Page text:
The price of oil for the week rose on the news of the blocking of the Suez Canal
At the end of last week, WTI oil returned to the local high of $ 60.65 per barrel.
Quotes rose after reports that the opening of the Suez Canal may take a little longer than previously expected. About 30% of the world's container traffic and about 12% of all world trade passes through the Suez Canal every day. The volume of oil and petroleum products supplies through this route is about 4.4% of the total world volumes. The key oil exporters using the channel for transportation are Saudi Arabia and Russia, while the largest importers are China and India.
It is obvious that supply disruptions can lead to delays, reduce the load of a number of refineries and lead to the revision of contracts with suppliers. In addition, consumers may have claims for compensation to insurance companies, which can also lead to a number of other problems. The emergence of a shortage in certain regions may support oil prices, although the reaction of global benchmarks may largely be due to the actions of speculators in the futures market. Therefore, the real impact on oil prices will have both the timing of the blocking of the Suez Canal, and a number of other factors that are currently focused on by oil market participants.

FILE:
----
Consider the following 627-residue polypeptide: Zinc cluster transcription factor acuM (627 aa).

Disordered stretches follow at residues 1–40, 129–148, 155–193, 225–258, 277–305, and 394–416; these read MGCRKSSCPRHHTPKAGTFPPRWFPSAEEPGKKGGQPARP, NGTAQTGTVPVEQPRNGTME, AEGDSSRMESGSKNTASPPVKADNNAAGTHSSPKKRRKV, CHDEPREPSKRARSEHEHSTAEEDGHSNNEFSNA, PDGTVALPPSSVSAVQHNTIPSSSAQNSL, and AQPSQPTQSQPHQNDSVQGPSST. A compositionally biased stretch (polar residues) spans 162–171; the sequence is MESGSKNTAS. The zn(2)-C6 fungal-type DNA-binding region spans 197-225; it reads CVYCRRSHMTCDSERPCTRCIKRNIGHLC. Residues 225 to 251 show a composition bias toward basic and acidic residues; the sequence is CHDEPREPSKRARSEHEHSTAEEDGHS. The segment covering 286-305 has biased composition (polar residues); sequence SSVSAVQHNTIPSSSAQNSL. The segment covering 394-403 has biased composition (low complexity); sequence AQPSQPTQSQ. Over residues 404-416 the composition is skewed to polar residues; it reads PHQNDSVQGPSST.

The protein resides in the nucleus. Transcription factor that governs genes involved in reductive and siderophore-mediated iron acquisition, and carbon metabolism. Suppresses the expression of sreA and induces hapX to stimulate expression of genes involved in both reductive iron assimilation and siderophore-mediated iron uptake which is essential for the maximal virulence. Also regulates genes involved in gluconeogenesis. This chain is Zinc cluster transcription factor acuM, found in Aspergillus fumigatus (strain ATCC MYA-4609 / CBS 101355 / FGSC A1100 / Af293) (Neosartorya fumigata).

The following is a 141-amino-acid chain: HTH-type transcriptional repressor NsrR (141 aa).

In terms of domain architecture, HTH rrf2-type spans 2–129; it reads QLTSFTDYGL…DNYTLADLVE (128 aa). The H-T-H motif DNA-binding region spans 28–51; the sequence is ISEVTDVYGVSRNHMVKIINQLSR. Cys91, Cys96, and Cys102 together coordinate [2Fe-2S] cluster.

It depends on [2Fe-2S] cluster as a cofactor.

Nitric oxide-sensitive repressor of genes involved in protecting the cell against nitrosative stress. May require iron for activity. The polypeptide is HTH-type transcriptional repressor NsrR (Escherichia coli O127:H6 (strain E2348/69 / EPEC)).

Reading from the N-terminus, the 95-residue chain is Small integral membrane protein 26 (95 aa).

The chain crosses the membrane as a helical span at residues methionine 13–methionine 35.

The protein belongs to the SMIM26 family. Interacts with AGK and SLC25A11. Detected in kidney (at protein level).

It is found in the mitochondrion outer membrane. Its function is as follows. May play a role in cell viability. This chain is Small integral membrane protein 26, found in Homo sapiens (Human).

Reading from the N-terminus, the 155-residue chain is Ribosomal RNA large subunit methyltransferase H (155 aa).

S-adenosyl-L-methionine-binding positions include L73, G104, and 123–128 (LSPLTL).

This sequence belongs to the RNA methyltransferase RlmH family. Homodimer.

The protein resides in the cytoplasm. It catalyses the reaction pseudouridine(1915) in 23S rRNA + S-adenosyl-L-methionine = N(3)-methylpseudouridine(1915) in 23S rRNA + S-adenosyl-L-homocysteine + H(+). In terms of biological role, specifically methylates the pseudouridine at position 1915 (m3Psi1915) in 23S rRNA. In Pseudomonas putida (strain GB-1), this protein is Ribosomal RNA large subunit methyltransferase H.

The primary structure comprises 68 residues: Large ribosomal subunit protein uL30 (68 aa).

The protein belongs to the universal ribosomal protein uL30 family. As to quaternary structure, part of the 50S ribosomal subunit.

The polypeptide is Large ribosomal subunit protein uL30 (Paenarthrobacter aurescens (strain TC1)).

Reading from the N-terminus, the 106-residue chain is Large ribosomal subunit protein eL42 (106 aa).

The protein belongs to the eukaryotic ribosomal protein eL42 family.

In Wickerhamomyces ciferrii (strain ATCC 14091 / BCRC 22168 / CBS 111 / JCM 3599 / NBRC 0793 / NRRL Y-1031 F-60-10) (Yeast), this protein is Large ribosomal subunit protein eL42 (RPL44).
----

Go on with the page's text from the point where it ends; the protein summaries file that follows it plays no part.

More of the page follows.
At the same time, it is obvious that the blocking of the Suez Canal is a short-term moment, and not a reason for a positive reassessment of the prospects. Much more important is the third wave of the pandemic in a number of European countries and the uneven recovery of the world economy with significant differentiation by country and region.
In the forecast, I assume a decline in the price of WTI oil to $60 per barrel.